Queer Places:
1117 Manor Ave, Bronx, NY 10472
Cornell University (Ivy League), 410 Thurston Ave, Ithaca, NY 14850
1724 17th St NW, Washington, DC 20009
217 Mott St, New York, NY 10012

Igal protesting war in Vietnam, July 4, 1966 in Copenhagen.jpegIgal Roodenko (February 8, 1917 – April 28, 1991) was an American civil rights activist, and pacifist. Living in separate apartments, both gay men, Igan Roodenko and Bayard Rustin, one Jewish and the other African American, took part in the influential Journey of Reconciliation in 1947 and contributed to other civil rights causes and anti-war campaigns during their time at 217 Mott Street, New York. From the 1940s to the 1970s, a commune of artists, radical pacifists, conscientious objectors, and activists lived in a building behind the tenement building at 217 Mott Street on the western edge of the Lower East Side. Two notable gay residents were early civil rights activists, conscientious objectors, and pacifists Igal Roodenko and Bayard Rustin.

Igal Roodenko was born on February 8, 1917 in New York City. His parents, Morris (Moishe) and Ida (Ita) Gorodetsky were from Zhitomir, near Kiev, in present day Ukraine. They fled persecution under the Russian Tsar, and emigrated to Palestine in 1914, leaving there soon after to escape the Turks drafting Roodenko's father into WW1. They arrived in New York City in 1916, rejoining many members of their family who'd arrived a short time earlier. Morris Roodenko started with a push-cart on the Lower East Side, and eventually had a small dry goods shop. Roodenko decided to become a vegetarian at a young age, and his entire family followed suit - mother, father, and younger sister. He was raised in a Zionist, Socialist, vegetarian home. He graduated from Townsend Harris High School in Manhattan, New York.[1] where he was active in theater. He attended Cornell University from 1934 to 1938, where he received a degree in horticulture, with the intention of taking these skills to Palestine. However, at the university he became a pacifist and decided to stay in the United States: "aware of the conflict between my pacifism and my Zionism, and then ceased being a nationalist." Roodenko was a gay man,[2] and a printer by trade.[3]

He was an active member of the War Resisters League (WRL), and was a conscientious objector to military service in World War II. Roodenko was on the executive committee of the WRL from 1947 to 1977, and was the league's chairman from 1968 to 1972.[1] Early in the war, he was sent to a camp in Montezuma County, Colorado to perform Civilian Public Service in lieu of military service. Roodenko's principles led him to refuse to work, which in turn led to his arrest, conviction, and imprisonment at the Federal Correctional Institution, Sandstone.[4] He sued the United States government, challenging the constitutionality of the Selective Training and Service Act of 1940. On 22 December 1944, the United States Court of Appeals for the Tenth Circuit found against Roodenko,[5] and the United States Supreme Court denied a writ of certiorari on 26 March 1945.[6] He and conscientious objectors in six other federal prisons began a hunger strike on 11 May 1946 to draw attention to the plight of war resistors. Roodenko was not released from prison until January 1947.[4]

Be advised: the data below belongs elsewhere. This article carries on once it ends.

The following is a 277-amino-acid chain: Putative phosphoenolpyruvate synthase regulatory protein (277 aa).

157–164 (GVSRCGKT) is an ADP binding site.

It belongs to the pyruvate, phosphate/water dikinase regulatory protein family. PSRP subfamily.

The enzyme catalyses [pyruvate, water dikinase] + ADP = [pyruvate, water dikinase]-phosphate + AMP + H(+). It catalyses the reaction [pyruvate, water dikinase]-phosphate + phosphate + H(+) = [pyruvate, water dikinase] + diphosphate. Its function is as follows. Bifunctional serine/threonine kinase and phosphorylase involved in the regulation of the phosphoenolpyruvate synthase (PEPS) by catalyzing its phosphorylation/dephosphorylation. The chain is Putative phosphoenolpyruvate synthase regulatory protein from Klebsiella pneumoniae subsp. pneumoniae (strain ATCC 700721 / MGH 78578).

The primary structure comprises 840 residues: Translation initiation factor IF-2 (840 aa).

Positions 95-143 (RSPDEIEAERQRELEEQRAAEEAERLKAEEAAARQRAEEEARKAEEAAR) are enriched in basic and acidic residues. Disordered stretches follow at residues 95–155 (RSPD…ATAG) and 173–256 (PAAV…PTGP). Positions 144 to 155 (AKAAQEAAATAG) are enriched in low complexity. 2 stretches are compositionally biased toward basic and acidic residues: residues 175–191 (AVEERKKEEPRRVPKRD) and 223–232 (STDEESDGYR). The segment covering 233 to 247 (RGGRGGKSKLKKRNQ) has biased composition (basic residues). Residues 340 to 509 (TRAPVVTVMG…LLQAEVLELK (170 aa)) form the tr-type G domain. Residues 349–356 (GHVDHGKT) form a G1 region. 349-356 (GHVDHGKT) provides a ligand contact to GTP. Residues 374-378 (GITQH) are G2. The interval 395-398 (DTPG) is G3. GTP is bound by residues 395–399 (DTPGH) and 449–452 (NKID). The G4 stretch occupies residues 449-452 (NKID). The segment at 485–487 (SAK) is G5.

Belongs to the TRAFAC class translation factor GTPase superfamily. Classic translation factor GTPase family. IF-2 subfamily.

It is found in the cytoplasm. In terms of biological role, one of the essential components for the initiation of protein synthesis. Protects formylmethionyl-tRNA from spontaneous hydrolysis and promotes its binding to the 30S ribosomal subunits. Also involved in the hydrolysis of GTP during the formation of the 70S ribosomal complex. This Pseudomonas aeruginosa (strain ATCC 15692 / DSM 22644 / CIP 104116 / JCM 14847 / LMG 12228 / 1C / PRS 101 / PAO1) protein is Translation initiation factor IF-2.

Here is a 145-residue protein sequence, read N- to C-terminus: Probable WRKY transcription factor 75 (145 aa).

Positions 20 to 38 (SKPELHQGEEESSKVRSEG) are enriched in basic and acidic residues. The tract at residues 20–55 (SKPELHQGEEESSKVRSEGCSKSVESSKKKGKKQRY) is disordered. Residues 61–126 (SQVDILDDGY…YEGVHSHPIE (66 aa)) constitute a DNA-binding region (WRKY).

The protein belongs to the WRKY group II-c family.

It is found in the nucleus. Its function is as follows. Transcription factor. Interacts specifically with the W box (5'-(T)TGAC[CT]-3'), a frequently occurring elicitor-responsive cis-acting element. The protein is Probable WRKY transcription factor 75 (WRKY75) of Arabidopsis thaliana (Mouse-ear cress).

217 Mott St, New York, NY 10012

Roodenko was an early member of the Committee for Nonviolent Revolution, a pacifist group founded in New York City in 1946. Other prominent members included Ralph DiGia, Dave Dellinger, George Houser, and Bayard Rustin.[7]: 128  After his release from prison, Roodenko lived in a tenement at 217 Mott Street[8] on the Lower East Side of New York. Rustin rented an apartment one floor below Roodenko, and this proximity, along with the exceptional number of young radicals living on Mott Street and on nearby Mulberry Street and elsewhere in the neighborhood, enabled Roodenko's continuing activism.[7]: 175  In 1947 he was arrested with Rustin and a number of other protestors[9] during the Journey of Reconciliation for deliberately violating a North Carolina law requiring segregated seating on public transportation.[10] At their trial, Rustin and Roodenko were both convicted. Rustin was sentenced to 30 days on a North Carolina chain gang. The judge said to Roodenko, "Now, Mr. Rodenky (sic), I presume you're Jewish." "Yes, I am," Roodenko replied. "Well, it's about time you Jews from New York learned that you can't come down bringing your nigras with you to upset the customs of the South. Just to teach you a lesson," the judge sentenced him to 90 days on a chain gang - three times the length of Rustin's sentence.[11] Roodenko was arrested numerous other times throughout his life: in 1962 for leading a peace rally in Times Square (his sentence was suspended, as the judge was sympathetic with the aims of the protestors).[8] At other times for protesting against mistreatment of Soviet dissidents,[3] against Cornell University's investments in South Africa, and, in Poland in 1987, along with four other members of the WRL, for trying to strengthen organizational connections with Polish dissidents. At the time of his death, Roodenko was a member of Men of all Colors Together.[1] In 1983, discussing the difficulties of political activism with a reporter from the New York Times, Roodenko memorably stated that "if it were easy, any schmo could be a pacifist."[12] Roodenko died on 28 April 1991 in Beekman Downtown Hospital in New York of a heart attack.[1] He is survived by his niece, Amy Zowniriw.

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